Businesses affected by out-of-control transients & others, residents say
By DONNA BETH WEILENMAN
MARTINEZ, Calif. – Residents who told the Martinez City Council how a partially-dressed woman smeared feces on vehicles and the window of a downtown bar said the incident is one of “a long line of things going on downtown.”
They’ve carrying on their complaints online, posting a clip of the woman soiling the bar window before walking off.
During the Sept. 15 council meeting, witnesses said the woman dug through garbage cans Sept. 13 and threw them, spit and defecated on the street, then wiped her waste on cars and motorcycles before turning her attention to the bar.
“This is like, my last straw. This is getting out of hand,” a frustrated speaker said.
Others told of seeing people sleeping in parks and urinating near storefronts, how some businesses are struggling because of these incidents, and that others have chosen to leave.
Police Chief Manjit Sappal said the unidentified woman involved in the Sept. 13 incident, who isn’t from Martinez, was taken into custody not long after the incident, which happened shortly after she had been released by Contra Costa County authorities who had detained her for a mental health evaluation.
What helped Sappal’s department was that someone from Whiskey Lane called police, reporting the woman about 7 p.m. the night of the incident, Sappal said.
“This whole issue is not lost on us,” the chief said, adding he has received reports of another woman urinating at a business place and a man rummaging through garbage during the recent downtown car show.
He said officers are speaking to transients and others who are in the downtown area, and working with Doug Stewart of Contra Costa Homeless Outreach, to find places for them. Together, they’ve found shelter for 14 people, and another nine were given transportation through buses or BART to their homes after they were released from Contra Costa County Jail.
“I told them this is a priority,” Sappal said.
But another 20 have refused services, and that’s when things become more challenging both to police as well as to the agencies standing by to help. When that happens, he said, “We have to be creative.”
Sappal told of a man who has been found in Martinez, but is from Oregon. The man couldn’t travel back to Oregon by train because he had no identification. Officers helped him get the paperwork he needed and he obtained a ticket. But when it came time to board, the man refused to enter the train. “He changed his mind. We can’t force them to leave,” Sappal said. “It didn’t work out well, and that’s part of the challenge.”
He said officers are informing transients and others that if they break the law or misbehave, such as urinating in public or causing problems for businesses, they will be arrested.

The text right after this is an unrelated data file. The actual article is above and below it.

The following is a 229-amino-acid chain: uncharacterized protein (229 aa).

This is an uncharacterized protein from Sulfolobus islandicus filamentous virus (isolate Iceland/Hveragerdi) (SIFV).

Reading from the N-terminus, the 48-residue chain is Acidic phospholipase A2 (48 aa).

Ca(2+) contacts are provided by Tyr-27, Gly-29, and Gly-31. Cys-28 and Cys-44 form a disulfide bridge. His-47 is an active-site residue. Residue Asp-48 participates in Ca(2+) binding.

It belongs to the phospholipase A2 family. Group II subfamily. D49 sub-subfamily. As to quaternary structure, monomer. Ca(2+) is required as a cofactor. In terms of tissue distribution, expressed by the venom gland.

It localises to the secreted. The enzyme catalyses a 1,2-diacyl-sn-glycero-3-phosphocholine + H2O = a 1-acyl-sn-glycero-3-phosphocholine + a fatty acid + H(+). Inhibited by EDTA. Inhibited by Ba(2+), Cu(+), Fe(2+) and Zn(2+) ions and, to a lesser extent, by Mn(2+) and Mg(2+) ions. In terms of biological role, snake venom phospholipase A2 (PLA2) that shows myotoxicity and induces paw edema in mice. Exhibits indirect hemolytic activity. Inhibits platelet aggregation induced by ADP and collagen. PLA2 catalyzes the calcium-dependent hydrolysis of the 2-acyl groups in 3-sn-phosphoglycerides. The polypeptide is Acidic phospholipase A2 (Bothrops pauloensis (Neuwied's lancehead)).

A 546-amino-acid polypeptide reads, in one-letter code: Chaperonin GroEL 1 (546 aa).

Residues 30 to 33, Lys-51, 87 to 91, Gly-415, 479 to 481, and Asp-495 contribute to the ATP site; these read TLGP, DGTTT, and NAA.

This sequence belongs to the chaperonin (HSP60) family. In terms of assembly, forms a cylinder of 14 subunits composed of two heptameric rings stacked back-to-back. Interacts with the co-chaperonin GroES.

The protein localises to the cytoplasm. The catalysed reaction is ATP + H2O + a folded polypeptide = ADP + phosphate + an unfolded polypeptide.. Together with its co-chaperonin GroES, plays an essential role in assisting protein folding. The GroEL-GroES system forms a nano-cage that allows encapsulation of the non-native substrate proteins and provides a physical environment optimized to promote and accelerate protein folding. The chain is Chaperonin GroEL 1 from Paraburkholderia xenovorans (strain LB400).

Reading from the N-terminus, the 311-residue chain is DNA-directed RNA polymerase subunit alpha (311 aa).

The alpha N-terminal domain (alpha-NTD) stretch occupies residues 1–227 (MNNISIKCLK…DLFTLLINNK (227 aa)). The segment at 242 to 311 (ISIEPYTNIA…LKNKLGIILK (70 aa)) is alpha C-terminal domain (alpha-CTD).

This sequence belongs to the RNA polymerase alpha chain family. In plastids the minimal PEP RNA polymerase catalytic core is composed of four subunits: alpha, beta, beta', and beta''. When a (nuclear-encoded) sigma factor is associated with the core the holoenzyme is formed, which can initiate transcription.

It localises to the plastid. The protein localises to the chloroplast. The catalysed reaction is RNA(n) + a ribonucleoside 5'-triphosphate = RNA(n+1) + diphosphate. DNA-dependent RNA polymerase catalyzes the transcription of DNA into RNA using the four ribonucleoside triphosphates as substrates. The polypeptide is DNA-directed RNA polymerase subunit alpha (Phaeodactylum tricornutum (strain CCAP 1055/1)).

“Where it gets complicated is there is a right way to do this, and a wrong way,” he said. The wrong way is to act without discretion, he said, adding it’s better to look at helpful resources and to encourage business owners and others to sign trespassing papers.
Having those trespassing letters on file, Sappal said, is an important tool to handling some of the difficult people.
“It’s part of the process,” Sappal said. The letters are sent to the district attorney’s office in advance of a meeting with Martinez police about a specific individual.
Officers also must educate downtown employees and company owners about things they may be doing that aggravate the problem, he said.
For instance, some people are letting transients work in exchange for food, to keep them engaged, he said. That can cause other problems. “You’ve got to be consistent as a community,” he said.
Sappal said he will be meeting with Contra Costa County officials about using its Behavior Court as additional leverage to get people who are addicted or have other challenges to accept the help they need.
He’s also meeting with Central Contra Costa County forensic mental health officials. “We want to work with them,” he said.
For his department’s part, he said, “It’s got to be a full-on organization priority,” and just as he’s asking the community to be consistent, he said his officers must be consistent, too. They’re trying hard to provide help to those who will accept it, but they also must be strict with those who engage in criminal behavior, he said.
He’s already experimented with having one officer dedicated to the downtown business district, and half the feedback he received was positive. Based on those comments, he’s examining the police force to see which officer would be the best fit.
That officer, he said, “must communicate well,” so transients and others understand that “bad behavior will not be tolerated.”
Having one officer assigned to the downtown “goes a long way,” he said. The officer becomes a familiar face to business people, frequent visitors and to transients as well, and becomes a point of contact.
Sappal said he expects that officer to be chosen and on the beat in about a week.
The most important thing a Martinez resident can do is be alert and notify police of suspicious activity, he said.
Some may have seen the problems so long they view the transient problem as “part of the landscape.” That won’t help Sappal and others find a solution, he said.
“If someone is out there urinating, you have to call,” he said. Once information is gathered, Martinez Police can forward information to the district attorney’s office, and from there, the best solution can be formulated, he said.
“People are pretty frustrated, and I totally understand that,” he said.
Those seeing unacceptable behavior may call Martinez Police on its non-emergency line, (925) 372-3440, so that the 9-1-1 lines are left open for life-threatening emergencies.
“If people call us, we can track this. We’ll have a starting point. It won’t work well if people are upset but don’t call us,” he said. “It won’t get done tomorrow, but this is part of the overall strategy.”